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Lecture

LEVAITHAN CHAPTER 1-7

7 Pages
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Department
Political Science
Course Code
POL200Y1
Professor
Janice Stein

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Description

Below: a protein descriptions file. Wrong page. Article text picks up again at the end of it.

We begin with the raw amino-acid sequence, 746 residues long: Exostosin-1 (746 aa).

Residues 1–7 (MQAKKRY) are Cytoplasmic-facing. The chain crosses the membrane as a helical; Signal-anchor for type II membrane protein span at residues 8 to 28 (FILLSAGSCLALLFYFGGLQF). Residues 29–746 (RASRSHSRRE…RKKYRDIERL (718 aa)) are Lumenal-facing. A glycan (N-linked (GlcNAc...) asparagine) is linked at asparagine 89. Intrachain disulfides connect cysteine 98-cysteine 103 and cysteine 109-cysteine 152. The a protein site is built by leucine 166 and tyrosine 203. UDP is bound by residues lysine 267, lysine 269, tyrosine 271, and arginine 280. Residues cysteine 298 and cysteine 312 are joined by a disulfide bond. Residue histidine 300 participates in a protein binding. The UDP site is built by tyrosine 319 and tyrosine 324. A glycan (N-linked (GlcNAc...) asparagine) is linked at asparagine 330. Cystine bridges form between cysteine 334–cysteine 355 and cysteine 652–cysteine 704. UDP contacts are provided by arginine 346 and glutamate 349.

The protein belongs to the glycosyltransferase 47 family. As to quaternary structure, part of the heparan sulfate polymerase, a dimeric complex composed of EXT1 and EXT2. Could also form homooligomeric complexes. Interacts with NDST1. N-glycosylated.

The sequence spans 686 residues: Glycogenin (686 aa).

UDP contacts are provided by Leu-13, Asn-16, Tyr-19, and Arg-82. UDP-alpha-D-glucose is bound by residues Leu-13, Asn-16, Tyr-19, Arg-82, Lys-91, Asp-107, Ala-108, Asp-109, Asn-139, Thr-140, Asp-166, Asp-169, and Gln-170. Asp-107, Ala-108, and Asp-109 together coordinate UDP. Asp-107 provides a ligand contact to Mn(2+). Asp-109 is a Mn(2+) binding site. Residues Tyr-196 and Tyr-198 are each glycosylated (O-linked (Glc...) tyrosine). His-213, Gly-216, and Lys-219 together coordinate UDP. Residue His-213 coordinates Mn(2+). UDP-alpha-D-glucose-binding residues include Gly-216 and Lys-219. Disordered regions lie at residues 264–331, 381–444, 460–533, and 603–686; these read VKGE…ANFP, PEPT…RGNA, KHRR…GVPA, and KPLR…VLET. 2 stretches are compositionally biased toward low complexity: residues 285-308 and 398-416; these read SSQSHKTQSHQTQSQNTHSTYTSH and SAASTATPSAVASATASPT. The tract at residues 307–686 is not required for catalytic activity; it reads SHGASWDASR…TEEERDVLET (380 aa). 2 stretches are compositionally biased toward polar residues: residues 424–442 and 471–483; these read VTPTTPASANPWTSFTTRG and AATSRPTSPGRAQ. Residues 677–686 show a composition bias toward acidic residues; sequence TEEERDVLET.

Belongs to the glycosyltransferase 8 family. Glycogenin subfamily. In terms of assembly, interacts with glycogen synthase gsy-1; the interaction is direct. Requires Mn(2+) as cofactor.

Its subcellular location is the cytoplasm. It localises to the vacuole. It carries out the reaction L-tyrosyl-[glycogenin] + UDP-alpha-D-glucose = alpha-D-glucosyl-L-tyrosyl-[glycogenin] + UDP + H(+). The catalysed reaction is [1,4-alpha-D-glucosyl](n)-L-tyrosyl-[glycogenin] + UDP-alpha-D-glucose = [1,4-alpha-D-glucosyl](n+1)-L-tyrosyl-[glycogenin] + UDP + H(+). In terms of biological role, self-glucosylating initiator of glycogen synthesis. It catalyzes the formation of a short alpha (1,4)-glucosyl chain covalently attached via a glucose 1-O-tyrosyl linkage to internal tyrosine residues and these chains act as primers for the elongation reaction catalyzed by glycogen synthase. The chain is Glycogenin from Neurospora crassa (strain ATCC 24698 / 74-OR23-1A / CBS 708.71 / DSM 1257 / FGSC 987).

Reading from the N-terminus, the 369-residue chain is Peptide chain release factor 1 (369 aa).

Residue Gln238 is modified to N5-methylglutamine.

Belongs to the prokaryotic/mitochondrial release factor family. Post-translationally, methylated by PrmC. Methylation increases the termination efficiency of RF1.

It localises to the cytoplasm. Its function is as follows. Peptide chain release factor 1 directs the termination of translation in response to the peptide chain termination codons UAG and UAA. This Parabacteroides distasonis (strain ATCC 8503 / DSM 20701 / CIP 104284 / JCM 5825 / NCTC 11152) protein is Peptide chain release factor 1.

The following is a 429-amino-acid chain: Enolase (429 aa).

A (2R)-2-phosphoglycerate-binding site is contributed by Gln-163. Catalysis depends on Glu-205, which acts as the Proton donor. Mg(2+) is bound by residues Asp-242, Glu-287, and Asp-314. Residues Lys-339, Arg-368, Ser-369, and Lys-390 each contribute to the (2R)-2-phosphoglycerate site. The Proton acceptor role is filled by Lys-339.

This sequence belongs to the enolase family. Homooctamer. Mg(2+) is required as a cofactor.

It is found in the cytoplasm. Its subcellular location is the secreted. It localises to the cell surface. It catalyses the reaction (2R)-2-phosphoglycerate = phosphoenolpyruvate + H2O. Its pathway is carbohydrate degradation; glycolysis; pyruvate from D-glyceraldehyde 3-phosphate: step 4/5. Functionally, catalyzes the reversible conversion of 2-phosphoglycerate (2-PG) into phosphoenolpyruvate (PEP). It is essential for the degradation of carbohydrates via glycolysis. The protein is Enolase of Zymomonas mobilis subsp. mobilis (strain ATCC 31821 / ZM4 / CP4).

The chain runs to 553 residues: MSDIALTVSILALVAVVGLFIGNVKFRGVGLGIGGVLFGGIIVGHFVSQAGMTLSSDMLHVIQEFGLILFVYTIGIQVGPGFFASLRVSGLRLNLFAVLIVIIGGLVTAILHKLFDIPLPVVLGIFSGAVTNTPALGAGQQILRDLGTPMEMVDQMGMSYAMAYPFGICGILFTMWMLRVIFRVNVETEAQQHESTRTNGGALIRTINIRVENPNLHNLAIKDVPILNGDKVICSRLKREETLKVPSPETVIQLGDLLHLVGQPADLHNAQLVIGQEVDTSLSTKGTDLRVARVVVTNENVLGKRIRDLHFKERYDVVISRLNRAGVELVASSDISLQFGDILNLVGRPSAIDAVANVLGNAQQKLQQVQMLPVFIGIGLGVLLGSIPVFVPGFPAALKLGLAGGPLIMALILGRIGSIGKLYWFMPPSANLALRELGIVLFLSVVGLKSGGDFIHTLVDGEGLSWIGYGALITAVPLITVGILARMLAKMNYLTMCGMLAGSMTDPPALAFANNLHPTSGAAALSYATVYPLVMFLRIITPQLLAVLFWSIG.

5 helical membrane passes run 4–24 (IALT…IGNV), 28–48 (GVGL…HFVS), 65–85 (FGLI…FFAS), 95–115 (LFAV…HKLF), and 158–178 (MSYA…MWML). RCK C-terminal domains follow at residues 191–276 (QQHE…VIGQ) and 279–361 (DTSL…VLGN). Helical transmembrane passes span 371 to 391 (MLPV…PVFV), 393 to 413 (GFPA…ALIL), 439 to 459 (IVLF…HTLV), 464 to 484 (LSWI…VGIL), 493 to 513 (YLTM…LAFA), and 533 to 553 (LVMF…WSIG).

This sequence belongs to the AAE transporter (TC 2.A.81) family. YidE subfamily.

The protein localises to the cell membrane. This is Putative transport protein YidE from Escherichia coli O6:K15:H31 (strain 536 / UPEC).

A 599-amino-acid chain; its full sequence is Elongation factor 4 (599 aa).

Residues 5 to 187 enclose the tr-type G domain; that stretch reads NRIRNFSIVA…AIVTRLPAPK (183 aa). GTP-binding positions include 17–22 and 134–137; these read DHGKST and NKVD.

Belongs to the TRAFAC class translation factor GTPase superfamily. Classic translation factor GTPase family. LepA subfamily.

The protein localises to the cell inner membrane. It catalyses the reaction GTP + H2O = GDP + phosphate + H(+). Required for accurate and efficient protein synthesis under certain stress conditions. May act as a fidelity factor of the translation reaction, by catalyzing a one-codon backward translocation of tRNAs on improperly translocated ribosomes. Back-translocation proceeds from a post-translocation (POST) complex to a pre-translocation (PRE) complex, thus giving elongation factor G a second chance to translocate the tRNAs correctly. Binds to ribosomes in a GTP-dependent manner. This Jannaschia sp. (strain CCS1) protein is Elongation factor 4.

POLITICAL SCIENCE 200Y1 L0501 2008-2009 SEVENTH LECTURE OCTOBER 22, 2008 HOBBES, LEVIATHAN, BEGINNING - CHAPTERS 1-7 Tag end of Jewish holiday reminders: lecture posting, office hours. Turnitin.com: Storage question; word count feature. Hobbes vs. Machiavelli: the least favoritemost favorite writers in the course, according to student evaluations. Ive never understood this, I always love studying and teaching Hobbes; perhaps Id be more successful at teaching him if I did understand it. To me, Hobbes is a bracing presence, the intellectual equivalent of those cold winds that so often whistle through Toronto at the season when we study him, just as theyre doing tonight. His arguments may make us uncomfortable, like those winds, but like then too they will wake us up. But, if youll indulge my poetic fancy a little further, not a cold clammy wind, such as we endure in humid Toronto, but a hot, dry wind, such as the scirocco or mistral that sweeps from the Sahara across the Mediterranean into southern Europe. Now there seem to be two main reasons why students have trouble with Hobbes: (1) Hes written in English (but not quite our English, into which the other writers have been translated). When I last taught this course three years ago a student whose first language wasnt English asked me to recommend a translation of Hobbes, and was dismayed to learn that no such translations existed: no, this is English, and youre expected to be able to read it. (2) Bizarre mixture of the familiar and the strange -- familiar conclusions supported by strange arguments. And a strange twist to the familiar conclusion: a liberal argument for despotism. What we have to understand: that this despotism is a new kind of despotism -- a genuinely liberal kind -- and that Hobbess arguments required only the slightest modifications to become arguments for liberal democracy. (These modifications were made by Locke.) Hobbes achieves the democratization of Machiavelli, and therefore his domestication. At the end of the last class Merrick Anderson approached me and asked the following question. In our tutorial, he said, weve been talking a lot about honor and glory, but what sense do honor and glory make if man is merely a beast? This was an excellent question take a bow, Mr. Anderson, I know that youre out there not least because its precisely Hobbess rejoinder to Machiavelli. He thoroughly debunks the ambition of the Machiavellian prince to gain immortal glory by pushing other people around, and then proceeds to reinvent the prince as the faithful servant of the people, who owes his authority entirely to them and concerns himself entirely with their welfare. He is therefore, whether we grasp it immediately or not, much more our sort of writer than Machiavelli. How I like to express the relationship between them: the new Columbus, the builder of Downsview. The letter to Mr Francis Godolphin. The Capitoline geese; Hobbes as a goose. What Hobbes promises to offer: an argument that fully and equally vindicates every actual regime against its attackers both external and internal. If you need to defend liberal democracy in North America against its Islamist enemies, Hobbes is your goose. If you need to defend communism in China against its liberal democratic enemies, Hobbes is your goose there too. And if you need to defend the Islamic Republic of Iran against its liberal democratic andor leftist enemies, Hobbes is your goose there too. www.notesolution.com
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